Sleeping Pills (benzos and Z-drugs) shorten life-span and a list of other adverse reactions

I had put this article in a media madness post with lots of other articles. I realized I needed to highlight it. So sorry for those of you who see it twice in the same day. People need to know what they are often, casually popping into their mouths. What is called sleeping pills here are also used for anxiety and are the benzodiazepine (Valium, Klonopin, Ativan, Xanax, etc) classes of drugs.

Jerry Siegel, Ph.D.: Are Sleeping Pills Good For You?

This is about benzos and the Z-drugs (Ambien, Lunesta, Zopiclone, Sonata etc) that are related to benzos. Yeah, they’re all fraught with problems.

Most sleeping pills are taken to relieve insomnia. According to several epidemiological studies, people with insomnia either do not have any marked shortening of lifespan relative to those reporting normal sleep or actually have a somewhat increased lifespan (see my prior blog “How Much Sleep Do We Actually Need”). — Many cases of insomnia are linked to depression. However, studies in which insomnia subjects were randomly assigned to either placebo or benzodiazepine sleeping pills, reported that the rate of depression was doubled in those who took sleeping pills (6). Suicide rates are increased in those who had taken hypnotic mediations (7). Benzodiazepines were reported to have caused 3.8 percent of all deaths by drug overdose (8). Other troubling consequences of sleeping pill use are memory problems, falls, aggressiveness, and confusion. Sleepwalking, sleep eating and driving while not fully awake are common side effects (9, 10). Those taking sleeping pills can be expected to feel a short term relief from insomnia when they first begin taking the pills. However, short term usage frequently leads to chronic usage and dependence (11). — The most troubling consequence of chronic sleeping pill is an apparent reduction in lifespan in chronic sleeping pills users relative to those reporting equivalent insomnia who did not take sleeping pills. Chronic sleeping pill use might be roughly comparable to cigarette smoking in its effect on lifespan. The life shortening effect of chronic sleeping pill usage has now been reported in at least 12 studies published in respected peer reviewed publications. Two studies have reported no effect of hypnotic usage on lifespan. No study has reported any lifespan or overall health benefit of chronic sleeping pill usage, which is striking considering that so much of the research on sleeping pills is funded by the drug companies producing them. (read the rest here)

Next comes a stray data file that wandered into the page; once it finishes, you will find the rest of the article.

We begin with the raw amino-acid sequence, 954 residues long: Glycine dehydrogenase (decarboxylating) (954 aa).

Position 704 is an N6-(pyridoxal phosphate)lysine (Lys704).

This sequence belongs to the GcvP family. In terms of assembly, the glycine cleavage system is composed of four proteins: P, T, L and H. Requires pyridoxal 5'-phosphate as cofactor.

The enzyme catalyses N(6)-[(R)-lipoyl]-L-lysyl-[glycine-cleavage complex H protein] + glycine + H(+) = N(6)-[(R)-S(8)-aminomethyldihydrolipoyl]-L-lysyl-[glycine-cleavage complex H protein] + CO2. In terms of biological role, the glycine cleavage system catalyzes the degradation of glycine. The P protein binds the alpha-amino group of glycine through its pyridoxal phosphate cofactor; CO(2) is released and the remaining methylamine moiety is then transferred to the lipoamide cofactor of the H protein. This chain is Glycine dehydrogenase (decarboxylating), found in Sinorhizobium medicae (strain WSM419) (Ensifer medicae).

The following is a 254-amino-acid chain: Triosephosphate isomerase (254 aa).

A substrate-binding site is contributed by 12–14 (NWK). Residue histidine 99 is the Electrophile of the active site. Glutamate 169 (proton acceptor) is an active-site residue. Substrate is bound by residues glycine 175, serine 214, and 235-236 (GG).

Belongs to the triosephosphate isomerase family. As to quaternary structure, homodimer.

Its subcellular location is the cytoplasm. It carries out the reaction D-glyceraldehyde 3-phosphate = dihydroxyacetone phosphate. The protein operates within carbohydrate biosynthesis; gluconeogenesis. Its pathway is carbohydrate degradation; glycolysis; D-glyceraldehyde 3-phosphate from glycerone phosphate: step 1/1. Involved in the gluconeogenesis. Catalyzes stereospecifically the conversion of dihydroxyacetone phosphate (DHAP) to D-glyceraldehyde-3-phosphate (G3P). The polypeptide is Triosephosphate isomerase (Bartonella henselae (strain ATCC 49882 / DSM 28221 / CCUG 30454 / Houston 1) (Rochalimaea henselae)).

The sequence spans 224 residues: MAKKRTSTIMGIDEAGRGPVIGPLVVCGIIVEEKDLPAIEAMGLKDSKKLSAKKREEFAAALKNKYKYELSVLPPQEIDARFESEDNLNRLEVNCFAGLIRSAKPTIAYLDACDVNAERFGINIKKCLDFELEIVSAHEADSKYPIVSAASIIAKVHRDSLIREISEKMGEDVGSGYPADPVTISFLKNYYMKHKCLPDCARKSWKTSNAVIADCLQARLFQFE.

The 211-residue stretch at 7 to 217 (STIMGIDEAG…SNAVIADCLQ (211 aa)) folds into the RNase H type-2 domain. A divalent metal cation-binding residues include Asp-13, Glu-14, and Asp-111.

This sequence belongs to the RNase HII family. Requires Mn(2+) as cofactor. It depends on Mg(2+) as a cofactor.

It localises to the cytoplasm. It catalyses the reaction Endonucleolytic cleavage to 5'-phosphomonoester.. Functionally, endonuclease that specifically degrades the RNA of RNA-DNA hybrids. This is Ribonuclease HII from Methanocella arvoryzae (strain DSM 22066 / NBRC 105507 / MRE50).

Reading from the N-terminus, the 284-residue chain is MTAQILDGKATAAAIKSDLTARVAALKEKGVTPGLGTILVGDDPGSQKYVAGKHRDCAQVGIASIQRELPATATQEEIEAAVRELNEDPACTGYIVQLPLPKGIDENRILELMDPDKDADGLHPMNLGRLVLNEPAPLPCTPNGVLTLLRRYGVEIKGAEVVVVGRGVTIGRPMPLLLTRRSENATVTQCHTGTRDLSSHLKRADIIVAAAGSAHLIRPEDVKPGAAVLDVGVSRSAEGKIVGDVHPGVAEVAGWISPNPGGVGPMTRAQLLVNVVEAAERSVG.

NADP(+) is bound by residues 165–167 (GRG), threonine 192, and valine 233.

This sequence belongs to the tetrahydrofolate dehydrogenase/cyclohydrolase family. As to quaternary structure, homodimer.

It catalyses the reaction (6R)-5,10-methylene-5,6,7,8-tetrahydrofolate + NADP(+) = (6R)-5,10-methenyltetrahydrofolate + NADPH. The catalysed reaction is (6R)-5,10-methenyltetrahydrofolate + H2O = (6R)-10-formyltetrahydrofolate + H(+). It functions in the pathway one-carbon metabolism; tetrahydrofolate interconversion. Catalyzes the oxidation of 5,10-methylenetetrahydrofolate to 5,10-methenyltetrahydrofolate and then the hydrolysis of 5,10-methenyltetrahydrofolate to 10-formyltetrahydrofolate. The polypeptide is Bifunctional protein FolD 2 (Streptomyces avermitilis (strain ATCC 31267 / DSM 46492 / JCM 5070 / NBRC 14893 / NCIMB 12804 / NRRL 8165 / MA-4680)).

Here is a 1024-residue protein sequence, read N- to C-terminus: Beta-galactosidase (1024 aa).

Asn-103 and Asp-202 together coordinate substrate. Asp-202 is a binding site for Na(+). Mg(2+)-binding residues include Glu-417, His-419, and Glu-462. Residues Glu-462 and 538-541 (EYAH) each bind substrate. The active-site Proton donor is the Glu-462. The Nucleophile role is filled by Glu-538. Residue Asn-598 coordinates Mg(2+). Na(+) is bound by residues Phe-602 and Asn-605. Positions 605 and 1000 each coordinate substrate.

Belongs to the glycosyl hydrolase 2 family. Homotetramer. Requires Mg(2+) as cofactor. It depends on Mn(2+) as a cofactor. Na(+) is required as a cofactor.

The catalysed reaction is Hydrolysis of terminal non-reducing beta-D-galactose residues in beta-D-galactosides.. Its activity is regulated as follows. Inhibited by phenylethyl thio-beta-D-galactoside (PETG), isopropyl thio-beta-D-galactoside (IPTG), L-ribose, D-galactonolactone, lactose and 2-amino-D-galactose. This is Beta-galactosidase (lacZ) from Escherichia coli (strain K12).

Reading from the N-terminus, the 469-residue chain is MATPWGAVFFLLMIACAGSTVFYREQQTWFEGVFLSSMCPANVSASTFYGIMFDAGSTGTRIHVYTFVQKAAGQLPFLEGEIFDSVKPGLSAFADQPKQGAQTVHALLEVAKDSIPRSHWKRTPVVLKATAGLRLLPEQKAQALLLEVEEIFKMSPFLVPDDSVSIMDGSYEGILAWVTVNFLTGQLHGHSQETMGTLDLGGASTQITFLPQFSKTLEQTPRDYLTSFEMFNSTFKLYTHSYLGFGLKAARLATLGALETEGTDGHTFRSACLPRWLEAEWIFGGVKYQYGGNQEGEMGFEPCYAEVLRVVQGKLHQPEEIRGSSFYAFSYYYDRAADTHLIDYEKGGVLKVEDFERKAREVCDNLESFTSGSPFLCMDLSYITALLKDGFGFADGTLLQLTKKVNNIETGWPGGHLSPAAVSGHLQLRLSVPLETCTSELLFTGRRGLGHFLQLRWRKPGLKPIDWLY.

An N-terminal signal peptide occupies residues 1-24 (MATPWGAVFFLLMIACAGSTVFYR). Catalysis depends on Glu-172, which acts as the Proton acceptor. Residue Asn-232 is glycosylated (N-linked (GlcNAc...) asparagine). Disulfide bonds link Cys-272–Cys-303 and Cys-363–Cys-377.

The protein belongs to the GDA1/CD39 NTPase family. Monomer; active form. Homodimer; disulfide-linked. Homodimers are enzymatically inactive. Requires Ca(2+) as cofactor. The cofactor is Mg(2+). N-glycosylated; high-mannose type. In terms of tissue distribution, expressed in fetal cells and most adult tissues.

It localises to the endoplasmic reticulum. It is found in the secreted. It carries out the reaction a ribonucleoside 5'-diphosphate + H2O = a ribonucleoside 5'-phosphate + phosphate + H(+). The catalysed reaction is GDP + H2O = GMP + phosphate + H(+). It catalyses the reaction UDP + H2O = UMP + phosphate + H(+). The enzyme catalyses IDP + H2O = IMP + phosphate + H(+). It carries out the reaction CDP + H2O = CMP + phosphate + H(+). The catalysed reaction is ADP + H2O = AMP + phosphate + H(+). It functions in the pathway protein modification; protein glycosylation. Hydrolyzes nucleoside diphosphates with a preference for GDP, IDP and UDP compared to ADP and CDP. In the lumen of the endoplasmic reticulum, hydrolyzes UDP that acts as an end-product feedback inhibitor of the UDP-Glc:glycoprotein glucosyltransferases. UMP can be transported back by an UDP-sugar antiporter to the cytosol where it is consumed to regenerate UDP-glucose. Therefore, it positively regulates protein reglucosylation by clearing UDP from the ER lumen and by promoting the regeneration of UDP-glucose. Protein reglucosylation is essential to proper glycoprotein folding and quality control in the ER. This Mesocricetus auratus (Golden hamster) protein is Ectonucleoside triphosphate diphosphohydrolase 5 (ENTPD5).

Go here for a collection of information and resources on benzodiazepines.

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About Monica Cassani

Author/Editor Beyond Meds: Everything Matters